5. The all-important 20th Congress of China’s ruling Communist Party, widely expected to endorse an unprecedented third five-year term for Xi Jinping, putting him on course to be in power for life, concluded on Saturday after electing the party’s Central Committee, a powerful body comprising top leaders.
  6. As the political and economic crisis in Tunisia roars, thousands of Tunisians have demonstrated in the capital Tunis, denouncing President Kais Saied’s moves to consolidate political power and demanding accountability for the country’s long-running economic crisis.

 New Scholarship

  1. Luís Roberto Barroso and Richard Albert, The 2021 International Review of Constitutional Reform (2022) (gathering jurisdictional reports written by scholars and judges, often in collaboration, on all forms of constitutional revision around the world over the past year)
  2. Dhruva Gandhi, Religious Discrimination under the Indian Constitution: Unpacking the Contents of Religion, Indian Journal of Constitutional Law (2022) (answering the question, “What does ‘religion’ as a ground of discrimination mean?” The paper goes about undertaking this inquiry in two stages. The first stage involves a study of cases involving direct religious discrimination, as decided by various High Courts and the Supreme Court. The second stage identifies and studies uncommon judicial opinions that exist on the periphery)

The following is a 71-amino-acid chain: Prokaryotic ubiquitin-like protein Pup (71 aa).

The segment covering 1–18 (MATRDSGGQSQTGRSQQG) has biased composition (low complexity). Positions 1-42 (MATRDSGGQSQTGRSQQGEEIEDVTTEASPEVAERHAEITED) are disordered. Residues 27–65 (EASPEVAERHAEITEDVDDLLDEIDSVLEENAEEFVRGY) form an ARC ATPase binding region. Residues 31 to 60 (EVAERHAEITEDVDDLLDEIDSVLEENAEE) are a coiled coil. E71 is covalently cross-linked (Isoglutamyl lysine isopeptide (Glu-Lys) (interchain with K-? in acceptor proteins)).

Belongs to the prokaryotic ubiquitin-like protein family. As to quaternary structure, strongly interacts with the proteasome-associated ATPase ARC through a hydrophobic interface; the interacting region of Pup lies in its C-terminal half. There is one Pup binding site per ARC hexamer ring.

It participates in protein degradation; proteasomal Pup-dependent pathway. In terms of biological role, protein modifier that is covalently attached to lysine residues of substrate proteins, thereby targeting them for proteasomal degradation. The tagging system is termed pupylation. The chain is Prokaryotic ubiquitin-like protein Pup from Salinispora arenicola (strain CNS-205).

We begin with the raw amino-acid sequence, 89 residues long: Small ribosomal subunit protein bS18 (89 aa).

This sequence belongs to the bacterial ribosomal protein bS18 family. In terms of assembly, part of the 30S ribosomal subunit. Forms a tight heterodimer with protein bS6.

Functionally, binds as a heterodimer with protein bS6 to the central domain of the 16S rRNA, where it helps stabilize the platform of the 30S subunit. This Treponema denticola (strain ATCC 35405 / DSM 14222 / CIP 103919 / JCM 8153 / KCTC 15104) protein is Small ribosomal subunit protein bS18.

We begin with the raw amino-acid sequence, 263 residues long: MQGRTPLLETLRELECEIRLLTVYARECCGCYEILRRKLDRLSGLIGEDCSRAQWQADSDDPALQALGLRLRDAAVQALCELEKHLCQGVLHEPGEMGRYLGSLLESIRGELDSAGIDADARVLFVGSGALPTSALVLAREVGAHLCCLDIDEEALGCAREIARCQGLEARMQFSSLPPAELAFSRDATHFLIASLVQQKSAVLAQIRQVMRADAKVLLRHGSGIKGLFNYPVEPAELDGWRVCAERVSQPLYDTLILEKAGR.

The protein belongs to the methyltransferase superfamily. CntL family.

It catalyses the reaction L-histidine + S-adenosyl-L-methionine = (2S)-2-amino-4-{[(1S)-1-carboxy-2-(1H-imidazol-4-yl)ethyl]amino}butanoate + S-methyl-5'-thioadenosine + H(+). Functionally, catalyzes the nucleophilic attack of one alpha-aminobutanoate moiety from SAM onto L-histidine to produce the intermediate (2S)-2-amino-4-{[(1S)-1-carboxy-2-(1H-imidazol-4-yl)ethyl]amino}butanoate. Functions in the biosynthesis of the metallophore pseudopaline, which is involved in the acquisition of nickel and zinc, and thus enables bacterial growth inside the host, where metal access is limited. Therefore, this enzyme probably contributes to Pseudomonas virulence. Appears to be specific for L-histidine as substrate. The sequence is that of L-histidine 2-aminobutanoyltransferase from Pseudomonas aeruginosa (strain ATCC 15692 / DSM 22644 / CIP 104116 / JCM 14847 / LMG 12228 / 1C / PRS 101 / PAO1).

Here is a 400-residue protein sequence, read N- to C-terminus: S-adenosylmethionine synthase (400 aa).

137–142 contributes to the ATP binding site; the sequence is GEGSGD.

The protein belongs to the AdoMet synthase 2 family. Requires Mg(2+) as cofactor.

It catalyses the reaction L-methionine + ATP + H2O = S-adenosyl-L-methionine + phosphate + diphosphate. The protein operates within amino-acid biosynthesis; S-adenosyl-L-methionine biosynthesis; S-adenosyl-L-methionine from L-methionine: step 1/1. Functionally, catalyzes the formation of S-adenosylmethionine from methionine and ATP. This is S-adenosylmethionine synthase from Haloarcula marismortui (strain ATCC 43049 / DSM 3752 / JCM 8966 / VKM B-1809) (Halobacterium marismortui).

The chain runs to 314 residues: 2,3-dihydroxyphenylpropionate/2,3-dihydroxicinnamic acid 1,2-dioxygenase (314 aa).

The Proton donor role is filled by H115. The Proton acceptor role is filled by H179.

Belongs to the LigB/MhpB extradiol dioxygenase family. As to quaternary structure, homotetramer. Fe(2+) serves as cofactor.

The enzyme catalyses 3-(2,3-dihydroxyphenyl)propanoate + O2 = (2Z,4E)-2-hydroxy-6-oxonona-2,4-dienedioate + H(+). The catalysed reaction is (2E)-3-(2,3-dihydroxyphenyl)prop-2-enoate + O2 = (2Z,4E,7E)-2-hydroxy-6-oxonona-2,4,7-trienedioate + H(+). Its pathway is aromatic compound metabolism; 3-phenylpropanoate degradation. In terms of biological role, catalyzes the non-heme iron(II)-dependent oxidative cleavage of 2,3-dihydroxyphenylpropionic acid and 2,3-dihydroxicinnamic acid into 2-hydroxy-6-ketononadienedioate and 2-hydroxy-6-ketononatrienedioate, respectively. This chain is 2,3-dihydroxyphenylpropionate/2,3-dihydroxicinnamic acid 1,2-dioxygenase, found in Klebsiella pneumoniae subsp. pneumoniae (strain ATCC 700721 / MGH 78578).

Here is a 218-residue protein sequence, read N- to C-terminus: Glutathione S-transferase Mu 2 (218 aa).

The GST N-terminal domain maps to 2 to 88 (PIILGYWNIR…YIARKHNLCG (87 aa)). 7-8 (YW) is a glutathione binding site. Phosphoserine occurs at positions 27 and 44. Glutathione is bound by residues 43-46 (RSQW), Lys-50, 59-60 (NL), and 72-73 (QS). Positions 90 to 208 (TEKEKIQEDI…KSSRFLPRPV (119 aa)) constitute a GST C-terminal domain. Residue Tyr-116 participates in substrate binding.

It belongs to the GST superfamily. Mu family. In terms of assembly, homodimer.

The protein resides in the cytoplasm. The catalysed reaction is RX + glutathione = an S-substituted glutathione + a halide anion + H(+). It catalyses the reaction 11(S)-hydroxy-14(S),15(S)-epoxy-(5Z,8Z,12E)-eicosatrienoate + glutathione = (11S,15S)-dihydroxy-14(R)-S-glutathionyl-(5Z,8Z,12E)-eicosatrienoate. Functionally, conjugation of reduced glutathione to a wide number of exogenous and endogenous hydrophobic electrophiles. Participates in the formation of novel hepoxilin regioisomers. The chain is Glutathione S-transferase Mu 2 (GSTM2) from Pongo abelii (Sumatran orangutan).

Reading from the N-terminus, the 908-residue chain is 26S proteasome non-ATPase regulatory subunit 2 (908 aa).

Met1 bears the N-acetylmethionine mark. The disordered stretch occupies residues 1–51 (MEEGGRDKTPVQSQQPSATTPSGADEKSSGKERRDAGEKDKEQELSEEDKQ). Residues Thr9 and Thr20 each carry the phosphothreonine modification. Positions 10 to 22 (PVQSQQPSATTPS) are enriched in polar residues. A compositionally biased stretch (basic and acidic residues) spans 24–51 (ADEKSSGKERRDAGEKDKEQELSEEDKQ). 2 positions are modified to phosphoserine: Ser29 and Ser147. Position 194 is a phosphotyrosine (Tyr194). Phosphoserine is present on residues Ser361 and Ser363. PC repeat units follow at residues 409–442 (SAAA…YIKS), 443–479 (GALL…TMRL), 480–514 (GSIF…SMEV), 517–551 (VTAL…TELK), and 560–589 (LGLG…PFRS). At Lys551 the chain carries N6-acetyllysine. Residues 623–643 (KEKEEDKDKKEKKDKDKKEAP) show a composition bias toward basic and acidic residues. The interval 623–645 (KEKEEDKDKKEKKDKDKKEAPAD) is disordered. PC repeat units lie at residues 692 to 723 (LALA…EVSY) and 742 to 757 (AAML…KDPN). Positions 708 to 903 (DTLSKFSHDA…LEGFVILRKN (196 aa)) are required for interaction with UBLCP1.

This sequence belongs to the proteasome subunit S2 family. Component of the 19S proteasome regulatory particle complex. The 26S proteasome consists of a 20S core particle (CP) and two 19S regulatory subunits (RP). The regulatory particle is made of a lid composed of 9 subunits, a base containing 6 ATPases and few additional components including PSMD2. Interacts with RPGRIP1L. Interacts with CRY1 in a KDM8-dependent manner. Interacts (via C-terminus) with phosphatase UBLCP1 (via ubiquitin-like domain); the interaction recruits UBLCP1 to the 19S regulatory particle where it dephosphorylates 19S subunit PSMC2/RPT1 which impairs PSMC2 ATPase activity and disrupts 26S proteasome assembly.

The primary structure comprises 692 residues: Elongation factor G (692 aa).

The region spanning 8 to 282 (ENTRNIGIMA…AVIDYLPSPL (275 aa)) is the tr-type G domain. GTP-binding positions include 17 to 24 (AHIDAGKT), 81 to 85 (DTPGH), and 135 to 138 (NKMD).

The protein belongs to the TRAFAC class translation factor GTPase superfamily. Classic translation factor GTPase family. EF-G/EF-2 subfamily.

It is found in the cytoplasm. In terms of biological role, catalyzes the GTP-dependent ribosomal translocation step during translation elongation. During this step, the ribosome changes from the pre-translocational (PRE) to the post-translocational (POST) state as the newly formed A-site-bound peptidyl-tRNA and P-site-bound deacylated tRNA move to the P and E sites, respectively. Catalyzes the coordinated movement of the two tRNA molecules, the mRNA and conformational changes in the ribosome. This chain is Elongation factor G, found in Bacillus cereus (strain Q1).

3. Ioannis Kampourakis, Sanne Taekema, and Alessandra Arcuri, Reappropriating the Rule of Law: Between Constituting and Limiting Private Power, Jurisprudence (2022) (arguing that private power is a rule of law concern as much as public power. Through a discussion of contestations of fossil fuel policy, the article shows the critical and empowering potential of a reconfigured rule of law)
  4. Anneli Albi, A Paradigm Shift in the Role of Courts? Disappearance of Judicial Review Through Mutual Trust and Other Neofunctionalist Tenets of EU Law, Juridica International (Forthcoming 2022) (submitting that EU law has profoundly been changing the role of courts in Europe, from protecting the fundamental rights of individuals – especially in the event of coercive exercise of public power – towards being seen as agents of, or obstacles to, integration, as well as towards a focus on trust, effectiveness, and enforcement, and protection of the market and of the neoliberal economic order)